Why do we think that by asking a question we’ll hurt the prospect’s feelings? What you need to remember is that that you are not responsible for how a prospect reacts to a question that you ask.
Clients share with me daily the questions they’ve avoided asking for fear of upsetting the prospect. Sometimes they get frustrated with themselves because they feel they lost a sale or an opportunity of a sale because they lacked the guts to ask questions. They would rather bite their tongue than ask a question that they think might make the prospect uncomfortable.
The other day someone shared with me that they left an office hoping for the call to place an order. They weren’t sure they were going to get the sale, however, the prospect did give them enough positive signs they were sure the sale was forthcoming. They knew there were additional questions that they should have asked but they didn’t want to take a chance and possibly hurt the prospect’s feelings. By not asking the questions they’re hoping the prospect will somehow come to a conclusion that what they have to offer is best and they’ll place the order. What they don’t realize is that by not asking the questions, neither prospect nor salesperson is really sure of the fit.
Have you ever wondered what prevents you from asking questions? The answer I hear most is fear; fear of the unknown, fear of the prospect’s reaction and fear that they could jeopardize the sale. Let’s explore some of the worst things that could happen by asking the question or not asking the question.
What is the worst thing that could happen if you asked the question?
- If you’re on the phone, they could choose to hang up.
- They could choose not to answer.
- Yes they could get upset, frustrated or angry however it has nothing to do with the question.
- You might get a pleasant surprise when they answer and tell you that no other salesperson has ever asked ‘that question’ and you get the sale.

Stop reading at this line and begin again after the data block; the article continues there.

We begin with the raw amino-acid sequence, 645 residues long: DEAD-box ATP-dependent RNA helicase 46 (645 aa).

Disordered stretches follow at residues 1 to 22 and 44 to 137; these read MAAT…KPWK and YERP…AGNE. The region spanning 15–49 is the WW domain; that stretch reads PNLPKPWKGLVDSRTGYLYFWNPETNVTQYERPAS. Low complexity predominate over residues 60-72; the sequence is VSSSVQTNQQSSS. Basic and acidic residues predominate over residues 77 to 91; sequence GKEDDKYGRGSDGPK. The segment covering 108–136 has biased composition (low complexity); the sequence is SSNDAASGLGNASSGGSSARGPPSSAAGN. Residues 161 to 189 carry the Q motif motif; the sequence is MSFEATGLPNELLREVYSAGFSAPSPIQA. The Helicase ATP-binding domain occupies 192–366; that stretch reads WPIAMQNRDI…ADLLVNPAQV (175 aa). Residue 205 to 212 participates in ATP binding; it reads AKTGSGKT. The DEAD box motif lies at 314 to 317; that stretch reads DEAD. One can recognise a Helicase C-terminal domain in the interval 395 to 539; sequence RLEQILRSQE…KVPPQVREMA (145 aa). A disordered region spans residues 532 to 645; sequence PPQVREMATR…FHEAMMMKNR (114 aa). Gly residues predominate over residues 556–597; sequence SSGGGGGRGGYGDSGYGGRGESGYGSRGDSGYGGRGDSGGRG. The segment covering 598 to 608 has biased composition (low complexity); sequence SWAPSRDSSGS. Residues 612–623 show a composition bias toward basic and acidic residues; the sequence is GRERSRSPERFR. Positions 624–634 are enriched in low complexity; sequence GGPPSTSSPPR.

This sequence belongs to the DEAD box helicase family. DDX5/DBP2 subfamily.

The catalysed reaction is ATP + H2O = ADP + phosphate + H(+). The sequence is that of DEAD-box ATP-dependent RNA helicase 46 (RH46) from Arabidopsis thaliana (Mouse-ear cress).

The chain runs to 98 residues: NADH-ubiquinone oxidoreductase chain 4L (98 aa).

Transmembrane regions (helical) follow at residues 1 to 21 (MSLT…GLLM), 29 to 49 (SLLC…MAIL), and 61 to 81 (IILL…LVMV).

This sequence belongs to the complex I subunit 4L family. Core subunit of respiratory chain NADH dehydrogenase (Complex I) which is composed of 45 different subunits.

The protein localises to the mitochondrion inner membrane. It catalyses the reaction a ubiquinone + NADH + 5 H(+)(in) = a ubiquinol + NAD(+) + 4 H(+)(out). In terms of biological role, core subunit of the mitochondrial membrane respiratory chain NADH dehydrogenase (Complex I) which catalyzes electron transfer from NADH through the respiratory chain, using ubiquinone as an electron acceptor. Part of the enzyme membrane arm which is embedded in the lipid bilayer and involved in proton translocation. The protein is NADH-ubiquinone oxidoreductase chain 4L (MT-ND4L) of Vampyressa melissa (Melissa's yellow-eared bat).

What is the worst thing that could happen if you don’t ask the question?
- You’ll never know the answer.
- You may not get the sale.
- You may not get invited back for a second meeting.
- You’ll spend time waiting for a response even though your gut tells you the sale has gone somewhere else.
You aren’t the only one who is afraid of hurting a prospect’s feelings. The challenge is to figure out why we think we’re responsible for some other person’s feelings. The truth is we aren’t, and the sooner we realize that the better off we’ll be and then, watch your sales increase.
Here are a few tips to help overcome your stigma that asking questions may hurt the prospect’s feelings.
- Practice asking questions with a colleague, your manager, your Sandler Trainer, your significant other or a friend.
- Let the prospect know that you have a question to ask them that might make them uncomfortable. Ask for their permission to ask it. Then go ahead and ask.
- If you feel it, say it gently.
- Relax and take a deep breath before asking the question.
- Remember, you are not responsible for how someone reacts to a question you ask.
It’s interesting how we let the concept that we may hurt the prospect’s feelings impact how we conduct ourselves in a sales call. Remember – asking a question will not hurt the prospect’s feelings. Only the prospect can choose to be upset by the question that you asked. If you feel it, say it, gently and you’ll be surprised at the result.
Illustration by Rob Green